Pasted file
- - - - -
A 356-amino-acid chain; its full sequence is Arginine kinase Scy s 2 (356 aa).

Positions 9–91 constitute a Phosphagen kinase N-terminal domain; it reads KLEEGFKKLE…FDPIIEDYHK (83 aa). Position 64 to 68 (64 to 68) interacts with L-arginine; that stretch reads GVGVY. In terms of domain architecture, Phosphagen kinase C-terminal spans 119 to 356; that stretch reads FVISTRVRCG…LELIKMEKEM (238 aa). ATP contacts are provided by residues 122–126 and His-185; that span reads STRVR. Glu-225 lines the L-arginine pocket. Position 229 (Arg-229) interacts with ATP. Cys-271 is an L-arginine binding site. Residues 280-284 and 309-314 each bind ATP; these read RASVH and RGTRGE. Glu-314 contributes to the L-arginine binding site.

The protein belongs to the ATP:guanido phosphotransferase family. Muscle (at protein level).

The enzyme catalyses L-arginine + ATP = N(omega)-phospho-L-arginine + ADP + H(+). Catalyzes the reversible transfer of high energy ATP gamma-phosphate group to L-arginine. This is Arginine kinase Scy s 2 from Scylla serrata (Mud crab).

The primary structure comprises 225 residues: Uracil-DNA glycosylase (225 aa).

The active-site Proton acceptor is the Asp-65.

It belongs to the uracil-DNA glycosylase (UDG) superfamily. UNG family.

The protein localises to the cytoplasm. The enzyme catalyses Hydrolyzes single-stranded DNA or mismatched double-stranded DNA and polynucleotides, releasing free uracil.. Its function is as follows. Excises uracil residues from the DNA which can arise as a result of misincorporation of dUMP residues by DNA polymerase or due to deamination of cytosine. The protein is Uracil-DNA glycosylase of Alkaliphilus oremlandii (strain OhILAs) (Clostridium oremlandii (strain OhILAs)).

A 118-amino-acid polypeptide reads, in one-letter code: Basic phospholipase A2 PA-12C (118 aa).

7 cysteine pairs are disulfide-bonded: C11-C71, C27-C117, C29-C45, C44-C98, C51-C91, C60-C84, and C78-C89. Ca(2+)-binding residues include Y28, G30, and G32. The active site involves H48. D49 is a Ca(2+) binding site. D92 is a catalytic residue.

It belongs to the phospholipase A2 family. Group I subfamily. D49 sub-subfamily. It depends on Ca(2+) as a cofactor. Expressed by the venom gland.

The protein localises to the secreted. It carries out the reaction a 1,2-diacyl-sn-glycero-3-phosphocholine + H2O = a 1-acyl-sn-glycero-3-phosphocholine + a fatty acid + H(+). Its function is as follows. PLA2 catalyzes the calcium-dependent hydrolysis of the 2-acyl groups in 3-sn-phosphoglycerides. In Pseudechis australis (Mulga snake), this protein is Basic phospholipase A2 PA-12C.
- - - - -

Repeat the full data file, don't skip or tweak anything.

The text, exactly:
A 356-amino-acid chain; its full sequence is Arginine kinase Scy s 2 (356 aa).

Positions 9–91 constitute a Phosphagen kinase N-terminal domain; it reads KLEEGFKKLE…FDPIIEDYHK (83 aa). Position 64 to 68 (64 to 68) interacts with L-arginine; that stretch reads GVGVY. In terms of domain architecture, Phosphagen kinase C-terminal spans 119 to 356; that stretch reads FVISTRVRCG…LELIKMEKEM (238 aa). ATP contacts are provided by residues 122–126 and His-185; that span reads STRVR. Glu-225 lines the L-arginine pocket. Position 229 (Arg-229) interacts with ATP. Cys-271 is an L-arginine binding site. Residues 280-284 and 309-314 each bind ATP; these read RASVH and RGTRGE. Glu-314 contributes to the L-arginine binding site.

The protein belongs to the ATP:guanido phosphotransferase family. Muscle (at protein level).

The enzyme catalyses L-arginine + ATP = N(omega)-phospho-L-arginine + ADP + H(+). Catalyzes the reversible transfer of high energy ATP gamma-phosphate group to L-arginine. This is Arginine kinase Scy s 2 from Scylla serrata (Mud crab).

The primary structure comprises 225 residues: Uracil-DNA glycosylase (225 aa).

The active-site Proton acceptor is the Asp-65.

It belongs to the uracil-DNA glycosylase (UDG) superfamily. UNG family.

The protein localises to the cytoplasm. The enzyme catalyses Hydrolyzes single-stranded DNA or mismatched double-stranded DNA and polynucleotides, releasing free uracil.. Its function is as follows. Excises uracil residues from the DNA which can arise as a result of misincorporation of dUMP residues by DNA polymerase or due to deamination of cytosine. The protein is Uracil-DNA glycosylase of Alkaliphilus oremlandii (strain OhILAs) (Clostridium oremlandii (strain OhILAs)).

A 118-amino-acid polypeptide reads, in one-letter code: Basic phospholipase A2 PA-12C (118 aa).

7 cysteine pairs are disulfide-bonded: C11-C71, C27-C117, C29-C45, C44-C98, C51-C91, C60-C84, and C78-C89. Ca(2+)-binding residues include Y28, G30, and G32. The active site involves H48. D49 is a Ca(2+) binding site. D92 is a catalytic residue.

It belongs to the phospholipase A2 family. Group I subfamily. D49 sub-subfamily. It depends on Ca(2+) as a cofactor. Expressed by the venom gland.

The protein localises to the secreted. It carries out the reaction a 1,2-diacyl-sn-glycero-3-phosphocholine + H2O = a 1-acyl-sn-glycero-3-phosphocholine + a fatty acid + H(+). Its function is as follows. PLA2 catalyzes the calcium-dependent hydrolysis of the 2-acyl groups in 3-sn-phosphoglycerides. In Pseudechis australis (Mulga snake), this protein is Basic phospholipase A2 PA-12C.